The booths are home made. I believe that he uses the program Photobooth on a Mac to take the pictures, and needed an easy way for people to step into the booth and press one button to take a picture. For this reason, I needed to make a Staples Easy Button emulate the spacebar character.

For this to be accomplished, I needed:
  • Staples Easy Button
  • Programmable microcontroller; I used a Teensy because it is cheap ($16) and gets the job done.
  • USB cable
  • Wire
  • Soldering iron and solder
  • Small Phillips Screwdriver
  • Drill and/or knife
  • Patience

I cannot take credit for most of this project. My primary source was MAKEzine. Before starting this project, I watched that video twice, taking notes the second time.

The first thing that I did was take apart the Easy Button and remove everything that I didn't need. This included the metal bracket, the speaker, and all of the wires. Next I cut two holes. One from the battery compartment to where the speaker was, and also a slot in the battery compartment so the Teensy fits.

The battery compartment.

Next I soldered short wires, about 3" in length, from the button to the Teensy. I used ground ("GND") and "B2" as my pins on the Teensy.

The electronics.

Next I programmed the Teensy using this source code:

void setup() {
   pinMode(2, INPUT_PULLUP);
void loop() {
   if (LOW == digitalRead(2)) {
      Keyboard.print(" ");

After programming the Teensy, it is time to test it. Your computer should recognize it as a plug-and-play USB Keyboard, and every time you press the button, it should print a space in a text editor, like you were using your Keyboard's spacebar.

If it all works fine, place the Teensy into the Easy Button like this:

The Teensy in the battery compartment.

Re-assemble the Easy Button until you get this far:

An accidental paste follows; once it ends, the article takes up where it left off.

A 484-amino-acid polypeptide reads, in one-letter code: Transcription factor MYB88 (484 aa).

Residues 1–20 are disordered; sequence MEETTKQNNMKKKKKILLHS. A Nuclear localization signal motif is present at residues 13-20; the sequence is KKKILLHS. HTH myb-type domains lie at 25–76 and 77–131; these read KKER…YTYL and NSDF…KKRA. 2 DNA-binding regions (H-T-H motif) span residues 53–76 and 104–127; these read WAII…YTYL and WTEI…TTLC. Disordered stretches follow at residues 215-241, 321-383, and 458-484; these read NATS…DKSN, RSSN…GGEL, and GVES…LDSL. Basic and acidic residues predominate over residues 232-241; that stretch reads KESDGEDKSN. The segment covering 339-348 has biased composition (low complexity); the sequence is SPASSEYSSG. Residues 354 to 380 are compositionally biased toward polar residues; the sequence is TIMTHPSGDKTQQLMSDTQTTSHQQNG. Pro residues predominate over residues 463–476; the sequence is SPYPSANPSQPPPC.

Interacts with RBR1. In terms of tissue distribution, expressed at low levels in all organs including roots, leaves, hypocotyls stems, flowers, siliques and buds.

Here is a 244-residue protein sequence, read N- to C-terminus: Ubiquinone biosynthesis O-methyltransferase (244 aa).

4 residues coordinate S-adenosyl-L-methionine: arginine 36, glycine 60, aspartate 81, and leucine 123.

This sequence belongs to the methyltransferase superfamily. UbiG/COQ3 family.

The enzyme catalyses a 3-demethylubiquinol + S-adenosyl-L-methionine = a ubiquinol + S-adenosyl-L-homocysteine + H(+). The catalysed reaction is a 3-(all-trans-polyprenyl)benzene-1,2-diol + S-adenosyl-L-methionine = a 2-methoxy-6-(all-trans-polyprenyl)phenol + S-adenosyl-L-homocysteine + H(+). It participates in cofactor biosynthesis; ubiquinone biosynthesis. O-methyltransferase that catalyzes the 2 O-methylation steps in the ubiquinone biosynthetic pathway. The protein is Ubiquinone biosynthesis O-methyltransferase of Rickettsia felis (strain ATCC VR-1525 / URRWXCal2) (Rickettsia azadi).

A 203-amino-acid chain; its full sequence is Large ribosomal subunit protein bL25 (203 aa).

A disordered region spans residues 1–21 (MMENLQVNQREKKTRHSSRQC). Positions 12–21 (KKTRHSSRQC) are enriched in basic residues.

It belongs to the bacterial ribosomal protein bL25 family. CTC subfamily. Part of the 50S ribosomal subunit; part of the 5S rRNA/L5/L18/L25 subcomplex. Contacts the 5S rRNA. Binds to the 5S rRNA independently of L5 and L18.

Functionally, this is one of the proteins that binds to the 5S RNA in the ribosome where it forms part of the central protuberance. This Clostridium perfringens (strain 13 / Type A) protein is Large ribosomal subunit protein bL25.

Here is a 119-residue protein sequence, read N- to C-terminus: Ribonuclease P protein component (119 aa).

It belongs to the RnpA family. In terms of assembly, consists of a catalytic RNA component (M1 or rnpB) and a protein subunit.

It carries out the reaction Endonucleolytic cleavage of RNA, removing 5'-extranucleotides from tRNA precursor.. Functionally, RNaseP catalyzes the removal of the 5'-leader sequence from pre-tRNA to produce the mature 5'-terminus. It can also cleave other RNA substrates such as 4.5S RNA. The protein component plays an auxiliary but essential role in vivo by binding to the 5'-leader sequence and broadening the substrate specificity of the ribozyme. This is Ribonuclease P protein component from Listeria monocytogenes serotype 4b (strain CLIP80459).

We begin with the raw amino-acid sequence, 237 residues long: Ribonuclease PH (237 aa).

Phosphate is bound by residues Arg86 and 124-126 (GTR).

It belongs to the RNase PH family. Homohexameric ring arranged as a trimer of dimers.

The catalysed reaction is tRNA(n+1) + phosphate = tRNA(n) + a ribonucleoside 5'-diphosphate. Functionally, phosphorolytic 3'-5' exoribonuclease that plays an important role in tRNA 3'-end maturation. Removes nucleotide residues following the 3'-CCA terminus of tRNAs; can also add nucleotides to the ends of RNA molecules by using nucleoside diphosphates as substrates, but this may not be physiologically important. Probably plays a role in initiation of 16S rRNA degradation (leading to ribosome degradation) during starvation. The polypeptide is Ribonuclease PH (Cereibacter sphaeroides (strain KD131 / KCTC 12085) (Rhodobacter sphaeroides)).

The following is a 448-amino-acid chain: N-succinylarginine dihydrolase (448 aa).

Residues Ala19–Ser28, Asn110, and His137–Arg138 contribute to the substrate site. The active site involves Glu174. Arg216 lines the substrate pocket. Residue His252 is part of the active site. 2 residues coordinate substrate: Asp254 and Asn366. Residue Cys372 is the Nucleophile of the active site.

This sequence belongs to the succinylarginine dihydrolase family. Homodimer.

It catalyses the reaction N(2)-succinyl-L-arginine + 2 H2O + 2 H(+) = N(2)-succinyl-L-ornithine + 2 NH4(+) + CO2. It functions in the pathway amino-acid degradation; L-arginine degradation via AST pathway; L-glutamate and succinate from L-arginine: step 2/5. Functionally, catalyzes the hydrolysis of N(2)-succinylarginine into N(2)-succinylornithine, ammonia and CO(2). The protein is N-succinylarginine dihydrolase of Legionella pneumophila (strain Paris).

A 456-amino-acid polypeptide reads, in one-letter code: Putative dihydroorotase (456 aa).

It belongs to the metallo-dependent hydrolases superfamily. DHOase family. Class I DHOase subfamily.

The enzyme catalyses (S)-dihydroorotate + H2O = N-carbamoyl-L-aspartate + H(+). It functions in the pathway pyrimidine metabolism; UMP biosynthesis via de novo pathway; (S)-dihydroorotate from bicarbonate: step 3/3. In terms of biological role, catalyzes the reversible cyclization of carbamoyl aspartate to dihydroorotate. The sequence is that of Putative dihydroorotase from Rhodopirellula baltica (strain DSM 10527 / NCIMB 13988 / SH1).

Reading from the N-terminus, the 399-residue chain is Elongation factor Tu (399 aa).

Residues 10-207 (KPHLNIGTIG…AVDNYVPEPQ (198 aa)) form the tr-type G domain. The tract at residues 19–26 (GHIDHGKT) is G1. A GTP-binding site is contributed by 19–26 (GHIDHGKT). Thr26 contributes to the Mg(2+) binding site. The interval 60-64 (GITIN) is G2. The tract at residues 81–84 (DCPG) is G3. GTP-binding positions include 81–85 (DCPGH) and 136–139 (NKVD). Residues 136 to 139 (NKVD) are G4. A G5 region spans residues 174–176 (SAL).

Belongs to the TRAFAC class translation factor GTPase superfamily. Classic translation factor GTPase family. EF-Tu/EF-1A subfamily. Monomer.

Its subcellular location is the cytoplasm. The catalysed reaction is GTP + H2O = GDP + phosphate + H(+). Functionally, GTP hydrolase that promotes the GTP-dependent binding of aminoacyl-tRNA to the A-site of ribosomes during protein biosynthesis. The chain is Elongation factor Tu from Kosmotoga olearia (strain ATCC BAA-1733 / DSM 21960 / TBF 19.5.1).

Easy Button mostly assembled.

Try it again, and if it still works, finish assembling it.

The finished product looks like this:

Easy Button fully assembled.

...and functions like this:

Congratulations, you have now built an Easy Button that emulates whatever keystroke you want it to!

Get a User's Timezone using JavaScript/jQuery and PHP


I wrote a function using jQuery and PHP that I have tested.

On the PHP page where you are want to have the timezone as a variable, have this snippet of code somewhere near the top of the page:

   $timezone = $_SESSION['time'];

This will read the session variable "time", which we are now about to create.

On the same page, in the <head>, you need to first of all include jQuery:

<script type="text/javascript" src="">

Also in the <head>, below the jQuery, paste this:

<script type="text/javascript">
   $(function() {
      if (0 == "<?=$timezone?>".length) {
         var visitortime = new Date();
         var visitortimezone = "GMT " + -visitortime.getTimezoneOffset() / 60;
            type: "GET",
            url: "", // Change this!
            data: 'time='+ visitortimezone,
            success: function(){

You may or may not have noticed, but you need to change the url to your actual domain.

One last thing. You are probably wondering what the heck timezone.php is. Well, it is simply this: (create a new file called **timezone.php** and point to it with the above url)

   $_SESSION['time'] = $_GET['time'];

If this works correctly, it will first load the page, execute the JavaScript, and reload the page. You will then be able to read the $timezone variable and use it to your pleasure! It returns the current UTC/GMT time zone offset (GMT -7) or whatever timezone you are in.

Nintendo Wii Homebrew Metronome v1.3


I have recently updated my homebrew metronome for the Nintendo Wii. I have added a graphical interface (GUI), a practice timer, and the ability to set the number of beats in a measure. Firstly, I designed the interface from scratch in Photoshop, then I used libwiigui to help me create my first GUI ever.

You may download the Metronome here and the source code here. It is also available for direct download on the Wii through the Homebrew Browser. As of this writing, this has been downloaded over 30,000 times.